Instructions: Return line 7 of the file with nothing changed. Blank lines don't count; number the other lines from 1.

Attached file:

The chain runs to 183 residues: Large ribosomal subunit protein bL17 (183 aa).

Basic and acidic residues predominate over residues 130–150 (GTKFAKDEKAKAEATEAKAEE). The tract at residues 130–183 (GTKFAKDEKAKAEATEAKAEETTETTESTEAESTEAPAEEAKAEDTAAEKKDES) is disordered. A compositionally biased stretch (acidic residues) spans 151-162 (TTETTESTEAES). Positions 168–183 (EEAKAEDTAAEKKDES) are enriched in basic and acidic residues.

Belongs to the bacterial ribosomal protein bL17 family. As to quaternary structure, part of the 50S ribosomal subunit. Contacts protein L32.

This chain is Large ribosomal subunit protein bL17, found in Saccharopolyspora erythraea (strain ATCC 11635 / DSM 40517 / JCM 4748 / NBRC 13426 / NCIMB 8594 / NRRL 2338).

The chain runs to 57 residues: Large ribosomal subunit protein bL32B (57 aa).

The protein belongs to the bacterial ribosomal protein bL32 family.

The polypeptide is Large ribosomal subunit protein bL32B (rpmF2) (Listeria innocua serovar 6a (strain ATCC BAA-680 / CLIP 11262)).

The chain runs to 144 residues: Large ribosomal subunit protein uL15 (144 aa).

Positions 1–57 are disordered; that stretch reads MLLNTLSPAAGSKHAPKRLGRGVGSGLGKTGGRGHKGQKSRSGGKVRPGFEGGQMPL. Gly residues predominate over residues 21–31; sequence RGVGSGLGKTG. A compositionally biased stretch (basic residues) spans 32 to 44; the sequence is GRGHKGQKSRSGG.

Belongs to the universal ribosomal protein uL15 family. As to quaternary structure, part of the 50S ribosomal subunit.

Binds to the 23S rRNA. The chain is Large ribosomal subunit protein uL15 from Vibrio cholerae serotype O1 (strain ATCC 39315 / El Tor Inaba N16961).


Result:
The polypeptide is Large ribosomal subunit protein bL32B (rpmF2) (Listeria innocua serovar 6a (strain ATCC BAA-680 / CLIP 11262)).